OK...then you add on the LCD monitor and the wireless keyboard/mouse. A 15" LCD monitor will run between $320 and $400 depending upon what you want in terms of quality. Sony/NEC/Princeton (the best names) are all in the $375 - $400 range. You'd want an RF rather than IR based keyboard/mouse system, because IR is LOS limited big-time to about three feet max, and is easily disrupted. Belkin makes maybe the best of this type of "kit" that is digital RF and works within 6ft of the receiver (ie, the computer box).

As far as the software/OS is concerned, you can load your Windows XP on it and not worry. You don't want anything else running on it other than the organ package, I would assume.

And, as you can see, the majority of the cost in any system like this is the RAM. You can buy a "hot deal" from Dell or HP, but you're getting a load of software than just slows down your system, very slow (comparatively) data comms, and by the time you add the same amount of RAM you're over the cost of building a "clean" system yourself. That's why I did my own.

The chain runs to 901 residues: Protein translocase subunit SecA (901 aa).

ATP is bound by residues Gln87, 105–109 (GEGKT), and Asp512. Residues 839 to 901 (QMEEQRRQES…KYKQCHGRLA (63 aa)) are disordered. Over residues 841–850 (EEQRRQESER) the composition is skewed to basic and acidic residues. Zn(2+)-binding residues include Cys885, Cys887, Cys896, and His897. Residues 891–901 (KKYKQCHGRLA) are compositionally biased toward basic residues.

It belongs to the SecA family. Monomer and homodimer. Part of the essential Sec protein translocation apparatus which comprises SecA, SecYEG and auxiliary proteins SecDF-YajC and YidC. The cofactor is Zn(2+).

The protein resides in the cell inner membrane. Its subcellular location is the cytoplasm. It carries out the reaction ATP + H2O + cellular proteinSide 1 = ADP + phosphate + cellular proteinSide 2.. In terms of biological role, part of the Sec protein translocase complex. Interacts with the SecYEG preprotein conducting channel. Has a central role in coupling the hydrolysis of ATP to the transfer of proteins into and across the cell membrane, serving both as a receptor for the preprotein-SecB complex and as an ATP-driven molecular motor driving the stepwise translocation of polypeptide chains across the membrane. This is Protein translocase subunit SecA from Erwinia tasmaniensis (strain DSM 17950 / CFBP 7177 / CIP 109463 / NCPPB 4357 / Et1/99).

And, that doesn't include the fun of building the thing...which, BTW, really is fun and not difficult at all. Feed me on a Saturday and you and I could build it out in less than a day. Generally all it takes is a Phillips, needle-nose, multimeter, a couple of band-aids and a bottle of good wine. ;-)

The prices are from CDW's current third-tier pricing that I get. It changes somewhat from day to day."

Seem sound reasoning??
Jim Reid
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PostTue May 18, 2004 4:42 am


The main problem with any 32-bit processor is that 32-bit versions of Windows do not allow any one program to access more than 2 GB of memory, so even if the computer is capable of handling 4 GB, Hauptwerk (or any other single program) would not be able to use more than 2 GB. With 64-bit processors and the forthcoming 64-bit XP and the 64-bit version of Hauptwerk v2 that limit is removed.

The bus speed of U320 SCSI is faster than SATA (320 MB/s compared to 160/s MB), but U320 drives are generally much more expensive. You can use U320 quite happily with the Opteron machines as well if you want, and U320 is available as an alternative option to SATA on the Tyan boards, I believe. Some of the MSI Opteron boards have no integrated drive controller, so you're free to use U320 or SATA as you wish.